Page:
I Went to Buy Parts…and a Car Show Broke Out

Some time ago I had a note from our Virginia warehouse. They wanted to put a car in the lunch room, and would this be okay. Having over the years known more than one car enthusiast who kept a car in his living room, I wasn’t immediately opposed. Besides, the cafeteria in the building was built to hold hundreds of employees. Our warehousing operations require considerably less people, so there is room to spare.

The VA crew were insistent, so we ultimately relented. It couldn’t hurt to have a couple cars to look at. Besides, who knows, maybe somebody would want to park something really cool in the space. Some months later a photo of the lunch room arrived in my in box. I was immediately on the phone with our facility manager, Mark Wilson. “That’s not just a couple cars, it’s a museum! Get some rope around those things before some kid smears his ice cream all over the seats.”

Once permission was granted, Mark hooked up with his first requester. It just happened to be a certain Mr. Fred Skomp, owner of the 100,000th MGA. The MGA was the first sports car ever to reach a production of 100,000 units. It’s a milestone, and we are honored to be allowed to display the car. But Mark wasn’t done yet. In fact, he was just warming up.

Since moving to Virginia, we’ve had an excellent relationship with Bruce Woodson of Mercer & Woodson Auto. Bruce has access to a few nice cars. Perhaps we would be interested in displaying a couple MGA Sebring race cars which are under his care. Uh, yeah. Then another call comes in from Mark, something about a car named Cherry Blossom, and we suddenly have a gorgeous, freshly restored 1948 MG TC in the group.

To be fair, no one set out to assemble a museum, and the lack of any examples from TR, AH, Mini, etc., is purely a matter of chance, not design. We hope over time, to be afforded the opportunity to present other interesting or significant examples of little British cars. None of the owners owe us anything, so don’t be surprised if the lineup grows or shrinks, but if you’re thinking of visiting our Virginia warehouse, there’s a little something extra to look at while you’re there. Here’s how the collection looked in September.

The Moss Motors “Rotating Car Show”

The 100,000th MGA. Owned by Fred and Cindy Skomp, of Key West, FL.

1959 MGA Sebring Twin Cam Coupe, from the
Eaton Family Collection, of Vienna, VA.

Mmm, yum, it’s a “Twinkie.”

1962 MGA Sebring Coupe, owned by
Hugh & Liz Burruss of Midlothian, VA.

Cherry Blossom, a beautiful 1948 MG TC. This car is for sale.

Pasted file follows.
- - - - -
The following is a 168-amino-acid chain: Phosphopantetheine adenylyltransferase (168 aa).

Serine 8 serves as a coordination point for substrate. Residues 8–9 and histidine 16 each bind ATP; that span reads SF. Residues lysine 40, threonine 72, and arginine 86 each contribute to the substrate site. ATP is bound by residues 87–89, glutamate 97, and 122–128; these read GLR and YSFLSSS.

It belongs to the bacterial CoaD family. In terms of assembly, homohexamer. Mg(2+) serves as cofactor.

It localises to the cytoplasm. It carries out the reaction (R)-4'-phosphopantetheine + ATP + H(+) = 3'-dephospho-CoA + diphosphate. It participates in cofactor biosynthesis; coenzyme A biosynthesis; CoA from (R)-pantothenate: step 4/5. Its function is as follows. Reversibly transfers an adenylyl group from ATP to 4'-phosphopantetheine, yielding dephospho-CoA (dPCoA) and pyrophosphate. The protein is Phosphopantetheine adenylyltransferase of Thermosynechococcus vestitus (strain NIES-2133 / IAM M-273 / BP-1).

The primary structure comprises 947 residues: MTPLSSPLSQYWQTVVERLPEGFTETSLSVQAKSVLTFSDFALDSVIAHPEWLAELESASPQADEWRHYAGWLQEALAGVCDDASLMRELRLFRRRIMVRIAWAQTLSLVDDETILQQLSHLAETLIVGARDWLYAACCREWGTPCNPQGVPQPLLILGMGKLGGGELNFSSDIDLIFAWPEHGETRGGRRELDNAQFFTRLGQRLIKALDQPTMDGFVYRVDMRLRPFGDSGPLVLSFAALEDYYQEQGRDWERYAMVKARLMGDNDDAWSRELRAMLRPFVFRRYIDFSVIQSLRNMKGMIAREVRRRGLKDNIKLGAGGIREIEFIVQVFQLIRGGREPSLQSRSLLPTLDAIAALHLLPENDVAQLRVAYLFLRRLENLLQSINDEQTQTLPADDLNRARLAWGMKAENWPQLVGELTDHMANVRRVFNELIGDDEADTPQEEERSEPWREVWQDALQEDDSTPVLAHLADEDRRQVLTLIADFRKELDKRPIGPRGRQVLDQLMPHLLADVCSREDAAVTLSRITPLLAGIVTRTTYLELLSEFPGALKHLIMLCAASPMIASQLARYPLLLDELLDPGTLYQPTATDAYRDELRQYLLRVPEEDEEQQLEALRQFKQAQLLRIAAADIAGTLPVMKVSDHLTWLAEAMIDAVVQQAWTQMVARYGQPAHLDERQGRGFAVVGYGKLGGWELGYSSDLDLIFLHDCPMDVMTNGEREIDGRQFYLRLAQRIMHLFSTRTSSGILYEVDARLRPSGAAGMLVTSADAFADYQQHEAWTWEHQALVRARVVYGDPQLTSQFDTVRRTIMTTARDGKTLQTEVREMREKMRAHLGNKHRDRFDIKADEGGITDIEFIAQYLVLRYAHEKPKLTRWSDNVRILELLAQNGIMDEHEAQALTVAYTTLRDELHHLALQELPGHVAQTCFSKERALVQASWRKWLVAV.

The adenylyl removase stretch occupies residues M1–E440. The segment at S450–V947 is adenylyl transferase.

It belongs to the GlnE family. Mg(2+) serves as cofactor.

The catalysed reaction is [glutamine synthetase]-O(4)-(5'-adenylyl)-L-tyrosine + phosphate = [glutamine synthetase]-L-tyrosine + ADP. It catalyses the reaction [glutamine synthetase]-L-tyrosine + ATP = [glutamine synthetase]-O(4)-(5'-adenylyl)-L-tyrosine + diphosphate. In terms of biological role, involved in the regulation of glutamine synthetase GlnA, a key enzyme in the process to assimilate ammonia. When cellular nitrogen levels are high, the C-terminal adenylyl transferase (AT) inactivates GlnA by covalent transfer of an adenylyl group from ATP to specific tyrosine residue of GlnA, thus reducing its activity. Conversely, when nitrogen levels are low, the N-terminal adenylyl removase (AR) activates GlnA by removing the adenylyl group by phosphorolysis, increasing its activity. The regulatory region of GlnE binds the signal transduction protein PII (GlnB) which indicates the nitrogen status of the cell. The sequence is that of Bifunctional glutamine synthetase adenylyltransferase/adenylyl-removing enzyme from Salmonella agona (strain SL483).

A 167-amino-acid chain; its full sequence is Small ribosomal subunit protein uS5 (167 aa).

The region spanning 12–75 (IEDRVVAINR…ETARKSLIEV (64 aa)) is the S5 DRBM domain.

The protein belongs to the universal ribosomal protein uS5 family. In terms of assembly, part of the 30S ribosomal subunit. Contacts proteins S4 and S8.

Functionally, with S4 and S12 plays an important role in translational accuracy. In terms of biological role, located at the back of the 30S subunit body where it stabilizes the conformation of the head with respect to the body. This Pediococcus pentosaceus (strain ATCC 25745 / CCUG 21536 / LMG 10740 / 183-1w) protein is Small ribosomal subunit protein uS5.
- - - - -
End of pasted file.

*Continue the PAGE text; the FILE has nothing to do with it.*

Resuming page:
The Moss sales staff in VA can get any interested buyers in contact with the owner.

'I Went to Buy Parts…and a Car Show Broke Out' have 4 comments

  1. November 27, 2012 @ 11:15 am Bill Nelsen

    I have a 1969 MGCGT that I would be interested in displaying in your showroom. It is in excellent condition and a somewhat limited production car. The color is not original but is beautiful just the same and does the car justice. I’m having some work done on it now and the parts will come from the Petersburg warehouse when we’re ready to order. Something to think about if you’re interested.
    Regards, Bill Nelen, Midlothian, VA


  2. November 27, 2012 @ 1:33 pm Guy Vincent

    It sure would be nice if the air scoop and venting shown in the twin cam model was available aftermarket. My 1959 mga heat machine would make summer driving a lot more comfortable in this desert environment. I had a 1959 twin cam but no hood scoop or venting on that one either. Must have been a Sebring special conversion.

    Best Regards, Guy


  3. November 28, 2012 @ 3:50 pm Richard Mixture

    Good Morning,

    What a lovely collection of MGAs but I think you should move a little further along the alphabet. Yes I know it’s the MGB’s birthday but they have always been two cylinders short of a good thing. Now I agree with you Bill an MGC is needed. Maybe a roadster and a GT and even a GTS would be nice.

    Kindest of regards
    Richard Mixture


  4. December 1, 2012 @ 6:21 pm John Bowe

    A few years back there was a local resturant that had a large entry area that had a classic car in it. Every couple of months, they would change out the car. It sure was nice to wait for a table while looking over the latest car. The cars were all from the area and they were just nice drivers, nothing really exotic or worth millions. It was great to stand back and listen to some of the comments from others who were waiting…… Thanks, John Bowe


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